Since the Truth and Reconciliation Commission released its 94 Calls to Action in 2015, Canadians have been grappling with what reconciliation means practically and how to engage in it.  The TRC defined reconciliation as being about “establishing and maintaining a mutually respectful relationship between Aboriginal and non-Aboriginal peoples in this country”. The Calls to Action enumerate a series of concrete steps we should take, but establishing a respectful relationship starts with the simple act of acknowledging one another – seeing the other for who they are and “making space” for them. This goes to the heart of one of the deepest human needs: to be understood and accepted.  The approach Canada has taken toward Indigenous peoples for most of its history – denying their fundamental rights and attempting to forcibly assimilate them – has been in diametrical opposition to this basic human need. 

Land acknowledgements are a way of creating space for Indigenous peoples.  They are a way of saying “we see you, we acknowledge you were here on this land before us and we are committed to reconciling our relationship”.  Taking a couple of minutes to recognize the traditional lands we are on gives us an opportunity to reflect on and re-frame our understanding of where we are.  It demonstrates respect by acknowledging our history, which is that the communities we live in today were built on land that Indigenous peoples inhabited long before Canada became a country, and that functional and vibrant systems of Indigenous law and governance were replaced by European systems.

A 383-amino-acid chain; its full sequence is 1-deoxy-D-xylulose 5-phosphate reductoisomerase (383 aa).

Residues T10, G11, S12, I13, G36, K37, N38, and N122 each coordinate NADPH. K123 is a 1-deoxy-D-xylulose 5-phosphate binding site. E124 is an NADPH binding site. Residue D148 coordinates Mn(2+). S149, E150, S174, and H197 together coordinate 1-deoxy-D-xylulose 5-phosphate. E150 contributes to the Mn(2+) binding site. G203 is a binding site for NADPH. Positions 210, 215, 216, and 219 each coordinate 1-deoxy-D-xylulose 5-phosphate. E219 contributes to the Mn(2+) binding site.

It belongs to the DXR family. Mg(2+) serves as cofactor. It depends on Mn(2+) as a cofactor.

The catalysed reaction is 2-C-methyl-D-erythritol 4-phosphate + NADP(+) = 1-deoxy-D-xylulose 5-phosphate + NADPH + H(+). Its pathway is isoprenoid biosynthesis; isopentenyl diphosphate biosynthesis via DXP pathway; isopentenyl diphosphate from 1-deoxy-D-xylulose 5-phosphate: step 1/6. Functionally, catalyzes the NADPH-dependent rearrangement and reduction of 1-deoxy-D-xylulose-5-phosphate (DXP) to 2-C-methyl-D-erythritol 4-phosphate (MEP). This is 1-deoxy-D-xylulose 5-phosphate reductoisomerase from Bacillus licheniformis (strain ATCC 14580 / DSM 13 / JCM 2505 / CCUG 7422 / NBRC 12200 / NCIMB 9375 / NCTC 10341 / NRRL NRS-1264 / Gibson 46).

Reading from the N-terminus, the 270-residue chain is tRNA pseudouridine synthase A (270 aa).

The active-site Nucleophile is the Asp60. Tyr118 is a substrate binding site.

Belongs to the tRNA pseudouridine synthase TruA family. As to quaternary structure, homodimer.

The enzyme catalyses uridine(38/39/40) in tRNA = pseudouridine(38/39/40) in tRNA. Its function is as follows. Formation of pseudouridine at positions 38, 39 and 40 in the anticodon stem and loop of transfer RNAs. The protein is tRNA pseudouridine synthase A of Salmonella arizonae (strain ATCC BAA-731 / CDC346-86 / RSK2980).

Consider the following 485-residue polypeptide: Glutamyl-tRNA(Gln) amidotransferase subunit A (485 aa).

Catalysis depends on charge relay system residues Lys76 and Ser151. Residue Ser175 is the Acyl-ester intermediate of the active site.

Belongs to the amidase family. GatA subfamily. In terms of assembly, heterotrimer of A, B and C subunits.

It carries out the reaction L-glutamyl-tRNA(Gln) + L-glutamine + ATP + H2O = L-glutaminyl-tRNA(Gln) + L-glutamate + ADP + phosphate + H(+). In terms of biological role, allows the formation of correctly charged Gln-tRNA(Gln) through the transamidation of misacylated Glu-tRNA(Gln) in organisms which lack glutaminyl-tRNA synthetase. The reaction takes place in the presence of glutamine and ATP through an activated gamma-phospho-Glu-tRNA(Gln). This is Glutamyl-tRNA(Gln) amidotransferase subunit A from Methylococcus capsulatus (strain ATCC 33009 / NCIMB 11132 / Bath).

It is because generations of Indigenous people have suffered and continue to suffer profoundly from complex social problems as a result of the policies adopted by Canadian governments that we need to actively make space for and acknowledge Indigenous peoples – even at a CPD on costs in estate litigation.

In response to those who posit that land acknowledgements are pro forma and meaningless, we routinely sing “Oh Canada” at the start of many events and ceremonies without the suggestion that its meaning is diminished through repetition.  Is this really any different?

Acknowledging that we are on the traditional territory of Indigenous peoples is a nod to our country’s history and a gesture of respect.  It is but one of many steps on the journey toward reconciliation.

How much does a dog bite cost?

$15,127.89 plus court costs, at least in Malig v. Kaur, 2018 ABQB 569.

Mr. Malig was contracted by the owners of a property to remove waste from their backyard. When he entered the yard to view the waste, he was attacked by a large German shepherd and suffered several dog bites requiring stitches.

The case analyses both the statutory duty of care under the Occupiers’ Liability Act and the common law duty of care based on principles of negligence. Mr. Malig was awarded $15,000 for general damages and $127.89 for special damages.

Unfortunately, the dog was given a death sentence.

h/t “What’s hot on CanLII”